After spending almost $70,000 on home renovations, a young family in eastern Victoria may have to demolish their dream house.
Virgil Tirris and his partner, Izabela Kupniewska, bought the property in coastal Loch Sport in February 2022 and soon after engaged a local builder, Darcy Wheildon, to complete renovations on the house.
The couple came across Mr Wheildon on a local community Facebook page where he was advertising his building services.
Mr Wheildon started renovations at the property in March 2022, but four months later, a Wellington Shire Council surveyor stumbled across the property while conducting general business in the area.
The surveyor noticed substantial building work being undertaken at the property. Upon checking the council’s records, it was found that no building permit was in force.
The council ordered the builder to stop work.
Mr Tirris said he was in a “hard spot” having run out of funds to pay for any future work.
“It’s looking like I’m going to have to demolish it [because] the damage he has caused is too extensive to repair,” Mr Tirris said.
“But I’ve run out of funds to even think about it.”
A sense of ‘trust’
An investigation by the Victorian Building Authority (VBA) found Mr Wheildon had not obtained a building permit and he was not a registered builder.
Mr Tirris said he did not check whether Mr Wheildon was a registered builder as he did not realise this information was publicly available.
“He said he was a registered builder and that he could do it,” Mr Tirris said.
“It was my first time renovating [and] I have no experience in building trades [so] I thought, I’m paying these guys for x, and it must be right.
“I had a sense of trust with him.”
A VBA spokesperson confirmed Mr Wheildon was not a registered practitioner “in any class or category”.
“As of January 2024, the VBA is investigating a complaint it has received regarding Mr Darcy Wheildon,” the spokesperson said.
“As the investigation is ongoing, we are unable to comment further.”
The ABC has contacted Mr Wheildon multiple times but has not received a response.
No early warning signs
Mr Tirrissaid it was not until the building surveyor attended the property that he realised something was wrong.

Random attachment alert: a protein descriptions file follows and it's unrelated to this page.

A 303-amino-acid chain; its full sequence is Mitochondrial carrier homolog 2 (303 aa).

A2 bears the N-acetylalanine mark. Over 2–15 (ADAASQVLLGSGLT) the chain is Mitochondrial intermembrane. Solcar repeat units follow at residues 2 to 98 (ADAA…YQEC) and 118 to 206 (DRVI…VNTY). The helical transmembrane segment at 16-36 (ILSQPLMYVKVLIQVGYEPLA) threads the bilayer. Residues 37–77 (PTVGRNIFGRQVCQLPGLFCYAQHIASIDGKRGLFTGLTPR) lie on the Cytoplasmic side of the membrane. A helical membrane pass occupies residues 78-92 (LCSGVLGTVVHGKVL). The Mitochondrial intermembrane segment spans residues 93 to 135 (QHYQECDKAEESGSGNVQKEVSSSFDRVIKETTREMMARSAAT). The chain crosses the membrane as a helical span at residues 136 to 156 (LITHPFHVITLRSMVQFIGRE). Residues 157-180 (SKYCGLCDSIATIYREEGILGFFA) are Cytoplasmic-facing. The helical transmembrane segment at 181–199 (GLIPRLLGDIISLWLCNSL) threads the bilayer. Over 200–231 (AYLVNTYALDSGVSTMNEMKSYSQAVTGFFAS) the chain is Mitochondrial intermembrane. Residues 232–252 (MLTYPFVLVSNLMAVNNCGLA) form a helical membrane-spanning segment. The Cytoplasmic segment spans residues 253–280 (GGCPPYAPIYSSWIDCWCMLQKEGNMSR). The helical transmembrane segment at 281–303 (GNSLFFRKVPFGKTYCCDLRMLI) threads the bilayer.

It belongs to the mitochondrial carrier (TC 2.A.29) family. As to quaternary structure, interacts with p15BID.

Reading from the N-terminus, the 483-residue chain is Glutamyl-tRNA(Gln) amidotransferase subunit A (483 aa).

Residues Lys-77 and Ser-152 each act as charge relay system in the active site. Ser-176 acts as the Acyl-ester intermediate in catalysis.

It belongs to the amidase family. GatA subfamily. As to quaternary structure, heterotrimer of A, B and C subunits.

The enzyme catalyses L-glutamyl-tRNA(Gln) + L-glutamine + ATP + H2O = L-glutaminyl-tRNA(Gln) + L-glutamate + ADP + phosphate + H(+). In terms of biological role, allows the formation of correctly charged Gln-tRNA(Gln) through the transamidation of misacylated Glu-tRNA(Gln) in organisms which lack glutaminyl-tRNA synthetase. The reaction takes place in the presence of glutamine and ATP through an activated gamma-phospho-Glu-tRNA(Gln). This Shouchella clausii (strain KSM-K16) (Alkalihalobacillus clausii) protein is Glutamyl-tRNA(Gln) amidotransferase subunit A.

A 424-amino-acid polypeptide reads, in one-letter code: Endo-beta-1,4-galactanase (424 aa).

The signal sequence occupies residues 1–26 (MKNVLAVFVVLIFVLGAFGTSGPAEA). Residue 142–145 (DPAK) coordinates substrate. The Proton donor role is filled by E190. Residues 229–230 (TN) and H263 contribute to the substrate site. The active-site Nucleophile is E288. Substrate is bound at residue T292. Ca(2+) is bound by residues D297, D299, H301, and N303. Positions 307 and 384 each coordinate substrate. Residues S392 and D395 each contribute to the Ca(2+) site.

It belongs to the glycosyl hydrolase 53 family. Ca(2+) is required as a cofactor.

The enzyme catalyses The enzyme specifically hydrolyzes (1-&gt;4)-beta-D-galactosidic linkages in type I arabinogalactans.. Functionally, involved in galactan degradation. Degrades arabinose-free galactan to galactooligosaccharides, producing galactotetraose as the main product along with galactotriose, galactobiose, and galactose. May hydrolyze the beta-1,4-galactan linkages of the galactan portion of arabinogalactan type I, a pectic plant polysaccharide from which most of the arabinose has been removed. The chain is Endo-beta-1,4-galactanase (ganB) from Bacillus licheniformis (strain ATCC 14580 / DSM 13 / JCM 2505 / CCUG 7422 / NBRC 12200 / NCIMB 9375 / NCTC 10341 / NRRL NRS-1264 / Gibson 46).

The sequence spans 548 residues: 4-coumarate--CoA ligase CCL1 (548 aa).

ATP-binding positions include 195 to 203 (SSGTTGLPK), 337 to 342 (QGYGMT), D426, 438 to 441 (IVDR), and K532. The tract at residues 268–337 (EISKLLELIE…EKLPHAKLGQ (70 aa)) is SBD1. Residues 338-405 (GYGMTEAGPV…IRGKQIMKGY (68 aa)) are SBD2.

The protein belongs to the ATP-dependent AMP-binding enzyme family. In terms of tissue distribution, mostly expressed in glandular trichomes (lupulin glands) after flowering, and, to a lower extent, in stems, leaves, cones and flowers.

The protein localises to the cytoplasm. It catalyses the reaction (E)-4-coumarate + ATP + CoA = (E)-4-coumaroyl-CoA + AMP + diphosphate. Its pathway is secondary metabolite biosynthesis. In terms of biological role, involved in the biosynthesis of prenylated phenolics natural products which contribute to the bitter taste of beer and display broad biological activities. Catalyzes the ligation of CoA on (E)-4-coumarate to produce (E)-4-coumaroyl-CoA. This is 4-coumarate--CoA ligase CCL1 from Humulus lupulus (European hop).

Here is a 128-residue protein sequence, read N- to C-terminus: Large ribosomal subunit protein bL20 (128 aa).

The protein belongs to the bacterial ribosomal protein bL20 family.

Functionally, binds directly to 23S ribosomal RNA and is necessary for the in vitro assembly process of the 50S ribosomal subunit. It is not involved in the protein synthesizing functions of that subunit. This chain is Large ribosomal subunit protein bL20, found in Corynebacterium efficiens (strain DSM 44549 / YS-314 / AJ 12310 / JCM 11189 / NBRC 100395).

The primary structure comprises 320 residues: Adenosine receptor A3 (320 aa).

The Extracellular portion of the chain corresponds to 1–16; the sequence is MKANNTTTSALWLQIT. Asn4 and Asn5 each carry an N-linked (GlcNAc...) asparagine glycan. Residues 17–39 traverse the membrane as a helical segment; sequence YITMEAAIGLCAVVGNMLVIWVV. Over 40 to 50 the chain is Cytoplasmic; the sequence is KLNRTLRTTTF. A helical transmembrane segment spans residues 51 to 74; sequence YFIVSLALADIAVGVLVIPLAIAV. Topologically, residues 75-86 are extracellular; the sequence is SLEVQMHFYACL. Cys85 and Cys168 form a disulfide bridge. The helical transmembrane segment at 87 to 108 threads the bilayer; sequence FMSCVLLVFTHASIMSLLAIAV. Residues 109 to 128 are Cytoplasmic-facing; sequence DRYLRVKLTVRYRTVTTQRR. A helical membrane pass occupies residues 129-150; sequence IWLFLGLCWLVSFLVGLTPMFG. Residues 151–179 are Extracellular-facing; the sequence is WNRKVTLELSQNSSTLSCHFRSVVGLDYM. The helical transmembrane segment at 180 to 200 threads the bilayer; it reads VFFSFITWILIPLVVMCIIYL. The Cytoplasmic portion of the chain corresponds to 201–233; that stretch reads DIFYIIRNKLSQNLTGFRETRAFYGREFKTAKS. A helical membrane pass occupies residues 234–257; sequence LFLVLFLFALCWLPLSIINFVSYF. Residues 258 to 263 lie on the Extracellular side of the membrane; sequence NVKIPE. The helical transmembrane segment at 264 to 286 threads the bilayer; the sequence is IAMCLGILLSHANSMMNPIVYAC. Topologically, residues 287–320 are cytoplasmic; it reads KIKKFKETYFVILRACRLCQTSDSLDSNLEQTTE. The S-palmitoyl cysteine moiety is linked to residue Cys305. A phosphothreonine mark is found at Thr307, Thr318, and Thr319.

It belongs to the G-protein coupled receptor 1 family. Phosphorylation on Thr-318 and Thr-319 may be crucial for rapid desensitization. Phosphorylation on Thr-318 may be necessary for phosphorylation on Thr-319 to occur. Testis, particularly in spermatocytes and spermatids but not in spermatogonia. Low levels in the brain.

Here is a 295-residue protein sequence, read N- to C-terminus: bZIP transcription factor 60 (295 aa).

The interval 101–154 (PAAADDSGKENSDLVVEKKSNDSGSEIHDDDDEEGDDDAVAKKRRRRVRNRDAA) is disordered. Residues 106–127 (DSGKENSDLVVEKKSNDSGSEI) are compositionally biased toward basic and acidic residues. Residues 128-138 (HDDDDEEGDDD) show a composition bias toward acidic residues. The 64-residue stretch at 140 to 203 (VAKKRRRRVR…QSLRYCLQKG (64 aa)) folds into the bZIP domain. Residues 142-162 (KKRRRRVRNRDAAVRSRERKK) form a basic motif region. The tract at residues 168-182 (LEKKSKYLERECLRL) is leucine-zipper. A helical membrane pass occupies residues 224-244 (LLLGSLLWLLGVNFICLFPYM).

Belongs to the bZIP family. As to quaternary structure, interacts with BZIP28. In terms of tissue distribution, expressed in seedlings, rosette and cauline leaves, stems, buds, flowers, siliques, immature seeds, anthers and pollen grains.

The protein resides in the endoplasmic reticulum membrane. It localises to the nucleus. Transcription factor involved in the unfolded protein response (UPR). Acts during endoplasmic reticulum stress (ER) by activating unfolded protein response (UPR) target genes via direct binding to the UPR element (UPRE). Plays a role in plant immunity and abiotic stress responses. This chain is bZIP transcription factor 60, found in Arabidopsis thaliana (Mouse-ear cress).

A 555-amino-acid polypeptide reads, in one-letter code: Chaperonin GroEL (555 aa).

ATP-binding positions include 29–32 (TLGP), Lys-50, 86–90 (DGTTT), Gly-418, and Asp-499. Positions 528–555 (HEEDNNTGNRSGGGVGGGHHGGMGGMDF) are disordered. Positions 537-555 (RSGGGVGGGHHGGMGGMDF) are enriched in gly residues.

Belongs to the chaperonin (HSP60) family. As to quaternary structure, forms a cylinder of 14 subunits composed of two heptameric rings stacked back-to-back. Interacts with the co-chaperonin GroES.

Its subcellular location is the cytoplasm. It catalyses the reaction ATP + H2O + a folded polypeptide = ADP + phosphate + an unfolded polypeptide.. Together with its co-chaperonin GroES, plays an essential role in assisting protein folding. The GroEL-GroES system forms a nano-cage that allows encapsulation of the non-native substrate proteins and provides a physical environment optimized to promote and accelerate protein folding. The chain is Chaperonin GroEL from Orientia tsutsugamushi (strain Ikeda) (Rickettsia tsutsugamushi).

“It felt like it was going well, and it wasn’t until four months later when the council gave me a cease building order that I realised exactly what was happening … I was blind to it,” Mr Tirris said.
“Once that happened, I got a building surveyor report, and they came and checked his workmanship and said basically 90 per cent of the work [he’d] done wasn’t up to building standard.”
The building report compiled by Smart Choice Building Permit and Inspections in Traralgon found that, due to several structural concerns, the renovations were non-compliant with the Building Act and National Construction Code.
“The existing framework has been compromised by significant termite damage,” the report said.
“The dwelling is extensively damaged and unsafe in its current condition. It is no longer practically possible for the owner to restore the building to its original condition.”
A Wellington Shire Council spokesperson said the municipal building surveyor met with the owners in November last year to discuss the outstanding notices and orders.
“Council cancelled the notices and orders but maintained the Stop Work Order until a new building permit is obtained,” the spokesperson said.
“We suggested that the owner work with a private building surveyor, but we have not been advised if the owner has made progress with this.”
The family’s situation caught the eye of the Loch Sport community, which has since started a Go Fund Me page for the couple to recuperate the funds needed to demolish their home and start the building again.
“It’s a fantastic community down here,” Mr Tirris said.
“Apart from this one person [Mr Wheildon], every single person has been really supportive, and they’ve tried to do what they can to help me out.
“Just [recently] a man fromSale [reached out and] offered to do the demolition for free — that blew my mind.”
Mr Tirris said the experience had been a “learning curve”, and he urged new home builders to be careful when engaging tradespeople.
“You should always check who you hire and get some references because sometimes people are a bit dodgy and I wouldn’t want this to happen to anyone,” he said.
“It’s been a massive learning curve about doing your due diligence.”
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